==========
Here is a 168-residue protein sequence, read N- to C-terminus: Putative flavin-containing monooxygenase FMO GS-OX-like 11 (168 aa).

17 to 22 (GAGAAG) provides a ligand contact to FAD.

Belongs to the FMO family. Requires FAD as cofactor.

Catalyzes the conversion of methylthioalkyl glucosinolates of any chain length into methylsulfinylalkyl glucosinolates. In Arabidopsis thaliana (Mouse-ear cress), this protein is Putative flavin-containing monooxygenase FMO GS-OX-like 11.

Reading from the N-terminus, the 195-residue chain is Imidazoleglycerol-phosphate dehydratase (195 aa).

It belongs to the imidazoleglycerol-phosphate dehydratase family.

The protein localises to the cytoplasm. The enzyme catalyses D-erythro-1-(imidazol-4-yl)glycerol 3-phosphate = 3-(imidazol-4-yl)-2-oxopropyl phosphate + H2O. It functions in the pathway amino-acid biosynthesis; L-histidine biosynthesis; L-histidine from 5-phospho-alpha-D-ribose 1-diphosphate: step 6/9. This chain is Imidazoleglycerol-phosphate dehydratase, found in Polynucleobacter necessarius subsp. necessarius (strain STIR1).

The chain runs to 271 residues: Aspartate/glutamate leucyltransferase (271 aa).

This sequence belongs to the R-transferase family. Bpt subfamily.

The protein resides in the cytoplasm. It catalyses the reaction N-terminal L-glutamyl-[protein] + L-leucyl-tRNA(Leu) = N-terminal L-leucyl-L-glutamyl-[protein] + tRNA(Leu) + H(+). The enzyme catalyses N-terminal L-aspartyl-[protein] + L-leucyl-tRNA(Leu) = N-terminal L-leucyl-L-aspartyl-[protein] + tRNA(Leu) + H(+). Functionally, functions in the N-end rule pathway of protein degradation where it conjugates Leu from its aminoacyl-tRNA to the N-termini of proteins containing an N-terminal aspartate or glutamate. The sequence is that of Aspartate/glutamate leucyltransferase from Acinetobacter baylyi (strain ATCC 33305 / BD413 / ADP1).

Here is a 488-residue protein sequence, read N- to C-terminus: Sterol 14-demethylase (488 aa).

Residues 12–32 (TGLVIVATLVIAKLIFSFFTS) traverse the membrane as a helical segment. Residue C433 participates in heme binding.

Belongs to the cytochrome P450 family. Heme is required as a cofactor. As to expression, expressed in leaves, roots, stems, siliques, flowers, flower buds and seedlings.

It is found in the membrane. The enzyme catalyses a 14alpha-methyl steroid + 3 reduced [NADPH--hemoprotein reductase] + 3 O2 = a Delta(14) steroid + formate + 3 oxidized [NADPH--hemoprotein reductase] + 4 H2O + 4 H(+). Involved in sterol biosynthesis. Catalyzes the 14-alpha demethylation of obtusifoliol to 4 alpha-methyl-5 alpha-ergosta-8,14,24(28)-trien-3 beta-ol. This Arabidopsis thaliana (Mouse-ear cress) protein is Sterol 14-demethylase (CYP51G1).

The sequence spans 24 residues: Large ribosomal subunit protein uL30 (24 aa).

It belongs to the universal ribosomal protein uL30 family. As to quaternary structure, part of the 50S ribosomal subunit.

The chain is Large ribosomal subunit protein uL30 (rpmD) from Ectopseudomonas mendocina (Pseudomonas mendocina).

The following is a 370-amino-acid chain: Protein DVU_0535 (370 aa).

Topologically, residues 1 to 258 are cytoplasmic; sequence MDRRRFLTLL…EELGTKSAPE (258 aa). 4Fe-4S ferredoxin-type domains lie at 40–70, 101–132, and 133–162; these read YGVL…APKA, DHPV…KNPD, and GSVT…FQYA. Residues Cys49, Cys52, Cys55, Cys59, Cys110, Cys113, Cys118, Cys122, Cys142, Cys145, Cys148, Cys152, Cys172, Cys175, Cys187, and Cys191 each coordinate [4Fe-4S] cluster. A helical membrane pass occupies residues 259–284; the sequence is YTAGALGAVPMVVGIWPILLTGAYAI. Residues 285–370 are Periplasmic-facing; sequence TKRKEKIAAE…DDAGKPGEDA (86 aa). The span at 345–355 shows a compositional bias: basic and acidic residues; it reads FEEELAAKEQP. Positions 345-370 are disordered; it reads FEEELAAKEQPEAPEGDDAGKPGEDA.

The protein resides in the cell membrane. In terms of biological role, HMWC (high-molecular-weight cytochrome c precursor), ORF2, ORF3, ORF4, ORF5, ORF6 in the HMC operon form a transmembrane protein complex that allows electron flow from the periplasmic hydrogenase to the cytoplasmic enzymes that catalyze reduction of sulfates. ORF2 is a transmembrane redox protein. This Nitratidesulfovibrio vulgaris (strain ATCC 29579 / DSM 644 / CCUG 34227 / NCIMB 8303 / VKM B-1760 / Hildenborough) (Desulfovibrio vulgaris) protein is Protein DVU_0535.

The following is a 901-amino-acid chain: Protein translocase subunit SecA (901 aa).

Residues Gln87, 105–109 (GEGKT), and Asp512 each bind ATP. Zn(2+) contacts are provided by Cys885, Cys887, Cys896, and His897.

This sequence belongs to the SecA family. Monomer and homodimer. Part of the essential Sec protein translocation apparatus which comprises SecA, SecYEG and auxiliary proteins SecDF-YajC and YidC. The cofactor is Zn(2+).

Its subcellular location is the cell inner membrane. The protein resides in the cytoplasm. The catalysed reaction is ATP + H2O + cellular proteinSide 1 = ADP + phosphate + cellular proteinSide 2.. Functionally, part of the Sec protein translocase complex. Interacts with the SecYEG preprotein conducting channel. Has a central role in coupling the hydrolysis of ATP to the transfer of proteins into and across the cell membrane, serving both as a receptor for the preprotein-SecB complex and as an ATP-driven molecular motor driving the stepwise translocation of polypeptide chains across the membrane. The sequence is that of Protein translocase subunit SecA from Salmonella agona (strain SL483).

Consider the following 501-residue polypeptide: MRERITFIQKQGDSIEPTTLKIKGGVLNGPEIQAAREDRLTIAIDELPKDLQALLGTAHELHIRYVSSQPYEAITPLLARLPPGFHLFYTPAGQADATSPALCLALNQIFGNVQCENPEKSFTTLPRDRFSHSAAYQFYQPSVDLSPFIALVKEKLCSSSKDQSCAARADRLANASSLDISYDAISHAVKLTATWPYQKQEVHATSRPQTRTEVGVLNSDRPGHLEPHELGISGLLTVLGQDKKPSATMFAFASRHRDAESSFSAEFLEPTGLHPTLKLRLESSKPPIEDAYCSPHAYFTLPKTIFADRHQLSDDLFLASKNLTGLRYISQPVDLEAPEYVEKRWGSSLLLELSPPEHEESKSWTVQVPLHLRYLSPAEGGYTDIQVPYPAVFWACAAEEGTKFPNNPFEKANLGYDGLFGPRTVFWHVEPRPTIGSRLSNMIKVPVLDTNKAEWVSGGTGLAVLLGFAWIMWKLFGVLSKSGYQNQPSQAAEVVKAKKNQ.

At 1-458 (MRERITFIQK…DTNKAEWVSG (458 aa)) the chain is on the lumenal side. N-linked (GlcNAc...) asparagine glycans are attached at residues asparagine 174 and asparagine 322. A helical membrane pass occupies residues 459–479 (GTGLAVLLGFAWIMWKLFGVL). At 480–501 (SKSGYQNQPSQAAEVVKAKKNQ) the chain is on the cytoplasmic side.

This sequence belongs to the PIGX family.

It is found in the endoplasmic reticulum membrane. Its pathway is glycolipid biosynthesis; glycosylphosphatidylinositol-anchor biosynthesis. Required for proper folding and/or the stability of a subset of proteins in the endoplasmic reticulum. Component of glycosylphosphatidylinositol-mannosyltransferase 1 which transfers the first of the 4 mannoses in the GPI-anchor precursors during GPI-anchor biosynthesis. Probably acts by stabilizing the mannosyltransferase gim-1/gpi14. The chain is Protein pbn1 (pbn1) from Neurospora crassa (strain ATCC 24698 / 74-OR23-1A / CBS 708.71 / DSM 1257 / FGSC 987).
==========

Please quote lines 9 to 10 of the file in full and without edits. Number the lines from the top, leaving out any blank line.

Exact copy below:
This sequence belongs to the R-transferase family. Bpt subfamily.

The protein resides in the cytoplasm. It catalyses the reaction N-terminal L-glutamyl-[protein] + L-leucyl-tRNA(Leu) = N-terminal L-leucyl-L-glutamyl-[protein] + tRNA(Leu) + H(+). The enzyme catalyses N-terminal L-aspartyl-[protein] + L-leucyl-tRNA(Leu) = N-terminal L-leucyl-L-aspartyl-[protein] + tRNA(Leu) + H(+). Functionally, functions in the N-end rule pathway of protein degradation where it conjugates Leu from its aminoacyl-tRNA to the N-termini of proteins containing an N-terminal aspartate or glutamate. The sequence is that of Aspartate/glutamate leucyltransferase from Acinetobacter baylyi (strain ATCC 33305 / BD413 / ADP1).